Make Us A God (part 1)

It is unfortunate that so many people choose to take matters into their own hands when it does not seem like God cares anymore. Some will go begin teaching false doctrines when they think the Bible is not good enough. Others give up on waiting for the will of God and settle for lesser alternatives. Do we ever face times when it is tempting to become impatient with God and try to do things our way?

Aaron, the brother of Moses, is faced with such a decision in Exodus 32, in which he and the people of Israel consider the delay of Moses and give up on waiting for God. They turn to an idol and engage in continual revelry.

“Now when the people saw that Moses delayed to come down from the mountain…” (32:1) It is clear to this assembly that Moses has taken a long time on the mountain with God. In their minds, it is an inescapable conclusion that Moses and God have left them – perhaps Moses was a swindler and this “God” of Israel does not even exist! In any case, this simply shows the impatience of the people, as well as their poor memory. It was not but a few days before that God had appeared on the mountain in smoke, thunder and lightning, and the sound of grand trumpets!

In response to the delay, the people exclaim, “Come, make us a god who will go before us; as for Moses, the man who brought us up from the land of Egypt, we do not know what has become of him.” It is interesting that they feel compelled to go to Aaron for their request. Often, when people want to do something sinful without feeling guilty about it, they will go to a religious leader and ask for some kind of loophole, or excuse.

This story exemplifies the foolishness behind idolatry. Consider, first of all, their statement in 32:1, “Come, make us a god.” Why do any of these Israelites believe a man-made god would be any better than Jehovah? (Jeremiah 2:27-28, Isaiah 46:5-7) Perhaps they had looked with fondness on the days in Egypt, under their bull god Apis, a symbol of strength and fertility. Obviously, they had become so deluded that their time in slavery seemed more wonderful than their time in the wilderness! This is, of course, not the last time that Israel would become ensnared in the bramble bush of idolatry. In fact, this event may have set a bad precedent for future generations; they were not even free and independent for one year before they had turned to idols, which is a pattern they would follow throughout their generations!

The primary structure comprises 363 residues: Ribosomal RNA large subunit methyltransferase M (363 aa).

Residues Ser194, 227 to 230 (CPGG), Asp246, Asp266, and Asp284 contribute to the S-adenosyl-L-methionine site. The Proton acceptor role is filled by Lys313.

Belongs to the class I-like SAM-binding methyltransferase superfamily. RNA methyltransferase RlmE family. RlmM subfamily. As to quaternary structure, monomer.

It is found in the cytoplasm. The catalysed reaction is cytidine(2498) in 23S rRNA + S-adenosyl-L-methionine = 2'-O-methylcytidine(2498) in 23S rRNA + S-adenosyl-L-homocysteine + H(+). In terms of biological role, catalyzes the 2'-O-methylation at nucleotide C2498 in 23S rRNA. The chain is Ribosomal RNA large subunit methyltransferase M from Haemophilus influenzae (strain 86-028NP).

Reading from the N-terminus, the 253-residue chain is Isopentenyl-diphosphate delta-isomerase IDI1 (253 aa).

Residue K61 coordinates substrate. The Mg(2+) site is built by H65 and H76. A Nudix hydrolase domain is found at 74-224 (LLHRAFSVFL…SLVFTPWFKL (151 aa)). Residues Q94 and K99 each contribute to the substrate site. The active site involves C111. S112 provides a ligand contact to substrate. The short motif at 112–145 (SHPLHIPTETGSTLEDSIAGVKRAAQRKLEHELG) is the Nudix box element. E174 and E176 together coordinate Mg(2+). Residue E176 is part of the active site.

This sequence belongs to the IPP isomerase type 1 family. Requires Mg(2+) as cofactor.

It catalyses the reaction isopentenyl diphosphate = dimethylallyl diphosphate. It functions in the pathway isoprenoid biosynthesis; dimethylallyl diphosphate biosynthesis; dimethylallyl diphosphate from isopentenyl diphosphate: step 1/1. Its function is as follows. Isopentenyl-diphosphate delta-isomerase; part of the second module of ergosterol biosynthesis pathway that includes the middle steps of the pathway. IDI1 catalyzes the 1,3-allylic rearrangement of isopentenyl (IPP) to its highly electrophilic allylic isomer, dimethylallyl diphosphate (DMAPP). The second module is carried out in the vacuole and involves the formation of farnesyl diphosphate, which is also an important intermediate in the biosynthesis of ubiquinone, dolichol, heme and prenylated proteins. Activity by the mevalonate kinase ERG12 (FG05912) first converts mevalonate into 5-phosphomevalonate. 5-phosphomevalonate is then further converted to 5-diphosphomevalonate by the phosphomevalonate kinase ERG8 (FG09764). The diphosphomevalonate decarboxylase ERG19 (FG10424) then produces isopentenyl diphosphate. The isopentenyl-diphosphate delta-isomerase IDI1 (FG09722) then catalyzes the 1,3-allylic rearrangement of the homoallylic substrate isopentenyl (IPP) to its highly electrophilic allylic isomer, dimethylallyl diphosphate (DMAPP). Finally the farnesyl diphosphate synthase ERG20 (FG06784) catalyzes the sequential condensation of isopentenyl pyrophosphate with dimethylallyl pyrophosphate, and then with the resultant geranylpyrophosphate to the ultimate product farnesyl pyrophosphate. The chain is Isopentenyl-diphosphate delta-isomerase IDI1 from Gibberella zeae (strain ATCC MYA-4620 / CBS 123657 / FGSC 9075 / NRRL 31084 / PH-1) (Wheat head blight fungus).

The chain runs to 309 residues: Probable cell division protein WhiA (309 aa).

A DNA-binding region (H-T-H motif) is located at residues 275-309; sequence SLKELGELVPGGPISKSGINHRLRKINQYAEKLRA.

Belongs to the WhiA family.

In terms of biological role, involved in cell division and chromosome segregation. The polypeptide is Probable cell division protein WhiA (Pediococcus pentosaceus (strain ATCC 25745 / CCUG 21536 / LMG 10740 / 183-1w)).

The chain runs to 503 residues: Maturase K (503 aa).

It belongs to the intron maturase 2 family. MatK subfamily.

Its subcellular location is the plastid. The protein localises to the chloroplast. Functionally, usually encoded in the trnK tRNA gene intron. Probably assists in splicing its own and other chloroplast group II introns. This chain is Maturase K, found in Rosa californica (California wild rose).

32:4-6 – So Aaron took all of the gold rings, melted them down, and constructed an image of a calf, reminiscent of Egyptian divinity. “This is your god, O Israel, who brought you up from the land of Egypt.” Notice that Aaron is not advocating a complete rejection of Jehovah, just a perversion of Him. One cannot deny the power of the Almighty, especially in remembrance of the mighty deeds done at the Red Sea! “And Aaron made a proclamation and said, ‘Tomorrow shall be a feast to the Lord.’” Again, it is clear that the Israelites are not interested in a “new” god, just a better version of the one they already have. With that, they proclaim a grand feast in honor of their new and improved god.

“And the people sat down to eat and to drink, and rose up to play.” This is religion on their terms!